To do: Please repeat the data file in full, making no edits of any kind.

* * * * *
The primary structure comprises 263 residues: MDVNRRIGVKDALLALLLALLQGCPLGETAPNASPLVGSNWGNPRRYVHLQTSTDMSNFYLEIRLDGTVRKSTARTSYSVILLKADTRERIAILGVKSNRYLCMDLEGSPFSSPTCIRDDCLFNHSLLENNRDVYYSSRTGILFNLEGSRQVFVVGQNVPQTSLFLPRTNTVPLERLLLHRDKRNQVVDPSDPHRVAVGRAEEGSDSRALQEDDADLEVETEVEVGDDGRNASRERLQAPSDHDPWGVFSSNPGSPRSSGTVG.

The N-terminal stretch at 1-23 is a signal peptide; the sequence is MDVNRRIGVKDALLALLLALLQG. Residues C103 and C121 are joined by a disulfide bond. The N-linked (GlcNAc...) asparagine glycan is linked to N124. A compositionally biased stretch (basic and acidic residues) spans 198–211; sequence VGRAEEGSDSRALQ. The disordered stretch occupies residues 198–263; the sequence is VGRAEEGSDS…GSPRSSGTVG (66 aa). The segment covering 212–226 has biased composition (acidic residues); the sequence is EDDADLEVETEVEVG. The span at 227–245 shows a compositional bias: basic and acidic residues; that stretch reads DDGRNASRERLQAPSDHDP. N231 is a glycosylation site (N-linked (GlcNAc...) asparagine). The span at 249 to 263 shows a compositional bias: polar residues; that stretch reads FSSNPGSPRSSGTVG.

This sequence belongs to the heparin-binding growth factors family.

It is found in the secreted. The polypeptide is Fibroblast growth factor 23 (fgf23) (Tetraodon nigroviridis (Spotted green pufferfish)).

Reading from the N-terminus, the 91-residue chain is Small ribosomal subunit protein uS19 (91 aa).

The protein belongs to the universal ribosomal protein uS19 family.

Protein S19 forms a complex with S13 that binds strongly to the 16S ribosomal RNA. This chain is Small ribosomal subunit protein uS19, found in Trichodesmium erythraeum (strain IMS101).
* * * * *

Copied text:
The primary structure comprises 263 residues: MDVNRRIGVKDALLALLLALLQGCPLGETAPNASPLVGSNWGNPRRYVHLQTSTDMSNFYLEIRLDGTVRKSTARTSYSVILLKADTRERIAILGVKSNRYLCMDLEGSPFSSPTCIRDDCLFNHSLLENNRDVYYSSRTGILFNLEGSRQVFVVGQNVPQTSLFLPRTNTVPLERLLLHRDKRNQVVDPSDPHRVAVGRAEEGSDSRALQEDDADLEVETEVEVGDDGRNASRERLQAPSDHDPWGVFSSNPGSPRSSGTVG.

The N-terminal stretch at 1-23 is a signal peptide; the sequence is MDVNRRIGVKDALLALLLALLQG. Residues C103 and C121 are joined by a disulfide bond. The N-linked (GlcNAc...) asparagine glycan is linked to N124. A compositionally biased stretch (basic and acidic residues) spans 198–211; sequence VGRAEEGSDSRALQ. The disordered stretch occupies residues 198–263; the sequence is VGRAEEGSDS…GSPRSSGTVG (66 aa). The segment covering 212–226 has biased composition (acidic residues); the sequence is EDDADLEVETEVEVG. The span at 227–245 shows a compositional bias: basic and acidic residues; that stretch reads DDGRNASRERLQAPSDHDP. N231 is a glycosylation site (N-linked (GlcNAc...) asparagine). The span at 249 to 263 shows a compositional bias: polar residues; that stretch reads FSSNPGSPRSSGTVG.

This sequence belongs to the heparin-binding growth factors family.

It is found in the secreted. The polypeptide is Fibroblast growth factor 23 (fgf23) (Tetraodon nigroviridis (Spotted green pufferfish)).

Reading from the N-terminus, the 91-residue chain is Small ribosomal subunit protein uS19 (91 aa).

The protein belongs to the universal ribosomal protein uS19 family.

Protein S19 forms a complex with S13 that binds strongly to the 16S ribosomal RNA. This chain is Small ribosomal subunit protein uS19, found in Trichodesmium erythraeum (strain IMS101).